Drug Enforcement Administration, Department of Justice.
With the issuance of this final rule, the Administrator of the Drug Enforcement Administration removes [123 I]ioflupane from the schedules of the Controlled Substances Act. This action is pursuant to the Controlled Substances Act which requires that such actions be made on the record after an opportunity for a hearing through formal rulemaking. Prior to the effective date of this rule, [123 I]ioflupane was, by definition, a schedule II controlled substance because it is derived from cocaine via ecgonine, both of which are schedule II controlled substances. This action removes the regulatory controls and administrative, civil, and criminal sanctions applicable to controlled substances, including those specific to schedule II controlled substances, on persons who handle (manufacture, distribute, reverse distribute, dispense, conduct research, import, export, or conduct chemical analysis) or propose to handle [123 I]ioflupane.
Effective Date: September 11, 2015.
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FOR FURTHER INFORMATION CONTACT:
John R. Scherbenske, Office of Diversion Control, Drug Enforcement Administration; Mailing Address: 8701 Morrissette Drive, Springfield, Virginia 22152; Telephone: (202) 598-6812.
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The Drug Enforcement Administration (DEA) implements and enforces titles II and III of the Comprehensive Drug Abuse Prevention and Control Act of 1970, as amended. 21 U.S.C. 801-971. Titles II and III are referred to as the “Controlled Substances Act” and the “Controlled Substances Import and Export Act,” respectively, and are collectively referred to as the “Controlled Substances Act” or the “CSA” for the purpose of this action. The DEA publishes the implementing regulations for these statutes in title 21 of the Code of Federal Regulations (CFR), chapter II. Start Printed Page 54716The CSA and its implementing regulations are designed to prevent, detect, and eliminate the diversion of controlled substances and listed chemicals into the illicit market while ensuring an adequate supply is available for the legitimate medical, scientific, research, and industrial needs of the United States. Controlled substances have the potential for abuse and dependence and are controlled to protect the public health and safety.
Under the CSA, each controlled substance is classified into one of five schedules based upon its potential for abuse, its currently accepted medical use in treatment in the United States, and the degree of dependence the substance may cause. 21 U.S.C. 812. The initial schedules of controlled substances established by Congress are found at 21 U.S.C. 812(c), and the current list of scheduled substances is published at 21 CFR part 1308.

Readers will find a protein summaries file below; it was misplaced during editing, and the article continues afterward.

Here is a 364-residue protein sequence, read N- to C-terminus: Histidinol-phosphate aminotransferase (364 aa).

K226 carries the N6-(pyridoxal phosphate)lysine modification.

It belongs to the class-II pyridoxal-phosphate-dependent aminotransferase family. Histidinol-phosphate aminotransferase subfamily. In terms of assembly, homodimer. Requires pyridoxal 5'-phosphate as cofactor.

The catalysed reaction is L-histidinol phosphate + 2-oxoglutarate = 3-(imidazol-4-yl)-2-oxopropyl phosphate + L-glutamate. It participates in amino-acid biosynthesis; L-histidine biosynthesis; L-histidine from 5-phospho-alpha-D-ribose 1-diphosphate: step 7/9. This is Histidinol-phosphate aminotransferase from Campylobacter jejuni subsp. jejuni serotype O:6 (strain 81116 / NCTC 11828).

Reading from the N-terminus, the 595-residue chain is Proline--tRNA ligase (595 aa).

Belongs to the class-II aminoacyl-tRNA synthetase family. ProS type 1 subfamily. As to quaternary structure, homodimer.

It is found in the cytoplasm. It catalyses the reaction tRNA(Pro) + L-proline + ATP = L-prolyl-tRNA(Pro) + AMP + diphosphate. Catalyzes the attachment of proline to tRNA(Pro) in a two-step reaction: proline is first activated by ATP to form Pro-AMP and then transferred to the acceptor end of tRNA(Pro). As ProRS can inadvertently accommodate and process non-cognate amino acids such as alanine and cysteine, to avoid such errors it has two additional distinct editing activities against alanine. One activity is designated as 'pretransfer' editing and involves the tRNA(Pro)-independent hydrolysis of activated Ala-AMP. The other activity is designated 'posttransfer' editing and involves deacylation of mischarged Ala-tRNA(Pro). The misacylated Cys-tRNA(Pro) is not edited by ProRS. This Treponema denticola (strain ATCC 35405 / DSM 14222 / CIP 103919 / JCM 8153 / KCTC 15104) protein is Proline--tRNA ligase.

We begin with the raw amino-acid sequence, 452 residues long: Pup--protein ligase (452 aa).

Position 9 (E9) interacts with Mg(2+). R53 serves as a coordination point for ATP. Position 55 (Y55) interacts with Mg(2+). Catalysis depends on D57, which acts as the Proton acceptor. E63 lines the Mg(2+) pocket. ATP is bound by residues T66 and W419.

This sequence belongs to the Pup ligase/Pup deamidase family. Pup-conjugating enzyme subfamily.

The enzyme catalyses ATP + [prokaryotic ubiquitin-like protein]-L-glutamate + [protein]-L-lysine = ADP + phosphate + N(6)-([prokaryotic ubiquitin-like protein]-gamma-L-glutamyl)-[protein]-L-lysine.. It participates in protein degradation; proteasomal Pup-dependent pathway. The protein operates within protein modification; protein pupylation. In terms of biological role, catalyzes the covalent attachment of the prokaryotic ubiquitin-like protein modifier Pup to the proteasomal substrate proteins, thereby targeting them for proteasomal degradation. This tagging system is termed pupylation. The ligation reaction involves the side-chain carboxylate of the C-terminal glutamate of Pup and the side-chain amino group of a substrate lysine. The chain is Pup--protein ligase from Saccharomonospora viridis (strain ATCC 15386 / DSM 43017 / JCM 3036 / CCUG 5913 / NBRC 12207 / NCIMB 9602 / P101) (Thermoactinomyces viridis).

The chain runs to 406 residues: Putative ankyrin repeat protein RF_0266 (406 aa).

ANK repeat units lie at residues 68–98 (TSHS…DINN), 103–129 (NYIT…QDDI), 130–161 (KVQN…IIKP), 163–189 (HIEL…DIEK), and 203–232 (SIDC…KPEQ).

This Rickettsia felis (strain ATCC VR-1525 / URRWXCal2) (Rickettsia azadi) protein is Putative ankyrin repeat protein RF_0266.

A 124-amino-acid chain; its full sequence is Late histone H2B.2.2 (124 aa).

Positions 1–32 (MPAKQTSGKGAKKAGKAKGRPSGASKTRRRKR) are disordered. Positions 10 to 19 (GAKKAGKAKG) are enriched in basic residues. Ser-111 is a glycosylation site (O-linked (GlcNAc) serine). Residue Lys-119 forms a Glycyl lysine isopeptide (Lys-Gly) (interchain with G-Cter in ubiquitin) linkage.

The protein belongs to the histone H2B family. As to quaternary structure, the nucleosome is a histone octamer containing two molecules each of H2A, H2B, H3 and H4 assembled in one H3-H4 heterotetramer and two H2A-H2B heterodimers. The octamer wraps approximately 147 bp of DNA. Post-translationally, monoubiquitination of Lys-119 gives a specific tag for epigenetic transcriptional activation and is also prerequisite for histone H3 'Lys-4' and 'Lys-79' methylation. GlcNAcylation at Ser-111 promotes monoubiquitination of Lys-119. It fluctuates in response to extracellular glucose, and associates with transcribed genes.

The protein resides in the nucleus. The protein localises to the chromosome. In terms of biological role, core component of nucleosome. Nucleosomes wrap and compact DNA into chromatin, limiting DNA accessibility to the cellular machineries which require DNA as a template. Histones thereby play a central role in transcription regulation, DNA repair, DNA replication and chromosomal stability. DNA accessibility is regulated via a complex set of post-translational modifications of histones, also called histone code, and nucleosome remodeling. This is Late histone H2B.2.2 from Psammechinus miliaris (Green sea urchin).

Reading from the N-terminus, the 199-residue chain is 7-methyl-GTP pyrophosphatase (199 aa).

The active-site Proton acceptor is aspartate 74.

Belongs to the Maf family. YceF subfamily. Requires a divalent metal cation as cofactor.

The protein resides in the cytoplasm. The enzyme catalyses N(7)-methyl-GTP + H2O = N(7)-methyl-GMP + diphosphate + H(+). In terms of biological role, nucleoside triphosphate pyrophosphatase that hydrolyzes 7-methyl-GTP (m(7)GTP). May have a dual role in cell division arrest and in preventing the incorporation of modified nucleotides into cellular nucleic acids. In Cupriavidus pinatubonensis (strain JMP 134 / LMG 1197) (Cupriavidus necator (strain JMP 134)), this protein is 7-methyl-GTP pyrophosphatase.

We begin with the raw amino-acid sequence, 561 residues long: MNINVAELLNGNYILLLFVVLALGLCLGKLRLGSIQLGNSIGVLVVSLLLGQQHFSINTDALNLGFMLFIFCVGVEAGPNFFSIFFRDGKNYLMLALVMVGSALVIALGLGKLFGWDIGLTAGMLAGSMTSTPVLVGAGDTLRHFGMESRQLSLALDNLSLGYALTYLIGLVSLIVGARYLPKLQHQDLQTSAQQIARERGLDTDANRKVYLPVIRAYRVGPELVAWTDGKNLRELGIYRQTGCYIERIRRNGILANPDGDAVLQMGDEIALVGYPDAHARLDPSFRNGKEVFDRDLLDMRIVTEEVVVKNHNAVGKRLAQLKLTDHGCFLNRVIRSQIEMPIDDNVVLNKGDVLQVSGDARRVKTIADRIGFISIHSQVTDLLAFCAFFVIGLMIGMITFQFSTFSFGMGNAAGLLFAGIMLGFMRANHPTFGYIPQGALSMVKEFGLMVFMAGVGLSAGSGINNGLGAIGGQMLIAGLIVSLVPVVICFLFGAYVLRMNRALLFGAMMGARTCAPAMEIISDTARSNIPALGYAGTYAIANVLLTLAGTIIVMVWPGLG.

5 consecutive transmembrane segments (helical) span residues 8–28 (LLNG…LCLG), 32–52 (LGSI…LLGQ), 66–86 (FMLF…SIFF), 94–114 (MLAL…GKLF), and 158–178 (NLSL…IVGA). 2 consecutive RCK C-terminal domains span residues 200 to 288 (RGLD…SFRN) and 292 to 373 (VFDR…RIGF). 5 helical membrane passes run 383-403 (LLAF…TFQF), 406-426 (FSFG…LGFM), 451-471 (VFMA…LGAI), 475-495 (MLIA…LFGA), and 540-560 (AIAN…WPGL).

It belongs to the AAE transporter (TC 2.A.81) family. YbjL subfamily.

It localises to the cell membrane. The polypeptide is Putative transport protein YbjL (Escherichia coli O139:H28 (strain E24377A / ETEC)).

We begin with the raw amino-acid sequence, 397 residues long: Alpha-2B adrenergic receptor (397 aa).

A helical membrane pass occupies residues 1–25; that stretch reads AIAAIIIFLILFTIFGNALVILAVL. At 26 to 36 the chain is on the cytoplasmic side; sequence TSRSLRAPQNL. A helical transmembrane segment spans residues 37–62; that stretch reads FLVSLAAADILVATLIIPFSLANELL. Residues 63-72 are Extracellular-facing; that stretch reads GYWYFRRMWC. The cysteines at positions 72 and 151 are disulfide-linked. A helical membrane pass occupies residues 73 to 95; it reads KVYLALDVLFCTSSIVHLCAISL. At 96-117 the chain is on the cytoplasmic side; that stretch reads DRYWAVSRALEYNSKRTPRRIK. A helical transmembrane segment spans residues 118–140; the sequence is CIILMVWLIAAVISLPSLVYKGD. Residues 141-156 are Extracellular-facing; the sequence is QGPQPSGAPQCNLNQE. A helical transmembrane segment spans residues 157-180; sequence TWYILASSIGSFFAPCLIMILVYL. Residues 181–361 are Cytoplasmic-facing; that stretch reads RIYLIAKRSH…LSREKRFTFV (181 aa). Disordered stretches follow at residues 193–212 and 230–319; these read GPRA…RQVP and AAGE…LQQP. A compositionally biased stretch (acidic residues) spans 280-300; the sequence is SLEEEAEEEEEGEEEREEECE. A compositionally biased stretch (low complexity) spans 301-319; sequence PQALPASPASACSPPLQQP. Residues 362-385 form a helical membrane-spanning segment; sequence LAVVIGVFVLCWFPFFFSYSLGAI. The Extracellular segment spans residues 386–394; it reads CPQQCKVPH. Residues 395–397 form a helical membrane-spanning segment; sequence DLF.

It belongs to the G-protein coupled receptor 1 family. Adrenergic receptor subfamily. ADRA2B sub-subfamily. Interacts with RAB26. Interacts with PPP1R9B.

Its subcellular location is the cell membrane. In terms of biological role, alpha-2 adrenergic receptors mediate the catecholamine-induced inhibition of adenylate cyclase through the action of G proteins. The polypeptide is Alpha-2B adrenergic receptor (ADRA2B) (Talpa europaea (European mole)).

Pursuant to 21 U.S.C. 811(a)(2), the Attorney General may, by rule, “remove any drug or other substance from the schedules if he finds that the drug or other substance does not meet the requirements for inclusion in any schedule.” The Attorney General has delegated scheduling authority under 21 U.S.C. 811 to the Administrator of the DEA, 28 CFR 0.100.
The CSA provides that proceedings for the issuance, amendment, or repeal of the scheduling of any drug or other substance may be initiated by the Attorney General (1) on her own motion, (2) at the request of the Secretary of the Department of Health and Human Services (HHS),
or (3) on the petition of any interested party. 21 U.S.C. 811(a). This action was initiated at the request of the Assistant Secretary for Health of the HHS, and is supported by, inter alia, a recommendation from the Assistant Secretary of the HHS and an evaluation of all relevant data by the DEA. This action removes the regulatory controls and administrative, civil, and criminal sanctions applicable to controlled substances, including those specific to schedule II controlled substances, on persons who handle or propose to handle [123 I]ioflupane.
[123 I]Ioflupane is, by definition, a schedule II controlled substance because it is derived from cocaine, a schedule II substance, via ecgonine (a schedule II substance). See 21 U.S.C. 812(c), Schedule II, (a)(4). [123 I]Ioflupane is the active pharmaceutical ingredient (API) in the drug product DaTscan and it is a new molecular entity. The Food and Drug Administration (FDA) approved the New Drug Application (NDA) for DaTscan on January 14, 2011, for the indication of visualizing striatal DATs in the brains of adult patients with suspected Parkinsonian syndromes (PS).
DEA and HHS Eight Factor Analyses
Pursuant to 21 U.S.C. 811(b), (c), and (f), the HHS recommended to the DEA on November 2, 2010, that FDA-approved products containing [ I]ioflupane be removed from schedule II of the CSA. The HHS provided to DEA a scientific and medical evaluation document entitled “Basis for the Recommendation to Remove FDA Approved Products Containing [ I]Ioflupane from Schedule II of the Controlled Substances Act (CSA).” Pursuant to 21 U.S.C. 811(b), this document contained an eight-factor analysis of FDA-approved products containing [ I]ioflupane, along with the HHS's recommendation to remove FDA-approved products containing [ I]ioflupane from the schedules of the CSA. The HHS later clarified to DEA that its November 2, 2010, recommendation also supports the decontrol of the substance [ I]ioflupane.
In response, the DEA reviewed the scientific and medical evaluation and scheduling recommendation provided by the HHS, and all other relevant data. The DEA and HHS collaborated further regarding the available information. In a letter dated February 2, 2015, the HHS provided detailed responses to specific inquiries from the DEA (submitted by letter dated September 16, 2014). Upon further review of all of the available information, the DEA completed its own eight-factor review document on FDA-approved diagnostic products containing [123 I]ioflupane (currently, only DaTscan) pursuant to 21 U.S.C. 811(c).